Bach's Preludes and Fugues from the Well-Tempered (i.e. equally-divided-octave tuning) Clavier (keyboard instrument) comprise two volumes (each of 24 pieces) of a prelude and a fugue in each of the twelve major and minor keys.
The first volume of WTC is generally fresher, more varied in style and substance, and more spontaneously-fluent than the second - and I prefer it.
The above prelude is an example of why I love WTC Volume 1. It is a short, simple, two-part 'invention'; making considerable use of 'perpetual motion' semi-quavers in the bass, to drive a melodic line that transcends its typically baroque-era use of sequences to combine (or alternate) joy and yearning-pathos in a deliciously bittersweet fashion.
It also represents very lucidly what is special about Glenn Gould, because this two-part texture lets the listener hear everything that is going-on; in terms of the crisply-detached separation yet subtle phrasing of each individual note - even the decorative flourishes; and the over-arching shape and mood that Gould creates.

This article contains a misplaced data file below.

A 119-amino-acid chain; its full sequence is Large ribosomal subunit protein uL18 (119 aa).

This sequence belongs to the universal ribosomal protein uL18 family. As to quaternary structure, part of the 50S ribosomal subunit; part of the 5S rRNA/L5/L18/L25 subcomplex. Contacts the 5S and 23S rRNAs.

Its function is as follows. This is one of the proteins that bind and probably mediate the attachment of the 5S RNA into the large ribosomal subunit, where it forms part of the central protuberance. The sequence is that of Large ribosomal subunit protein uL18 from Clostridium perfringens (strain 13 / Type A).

In other hands, this tiny piece can seem merely pleasant - even trite; but Gould's musical concentration and insight raises it to a level that has given me repeated happiness for the past 44 years, and counting.
Strictly speaking well tempered is not the same tuning as equal temperament
But Glenn Gould Bach and WTC Book 1 are all majestic so no argument from me there!!
@P - I daresay, I'm not an expert on tuning! The reason for mentioning it was that this type of keyboard tuning was relatively novel at the time of composition, and it enabled all keys to be played 'equally' well - and that was what lay behind the idea of writing pieces in every key - as a sort of demonstration of the possibilities of the new tuning.
Previously, usual keyboard tunings were better than well-tempered for some keys, but at the price of being worse/ unbearable for others.
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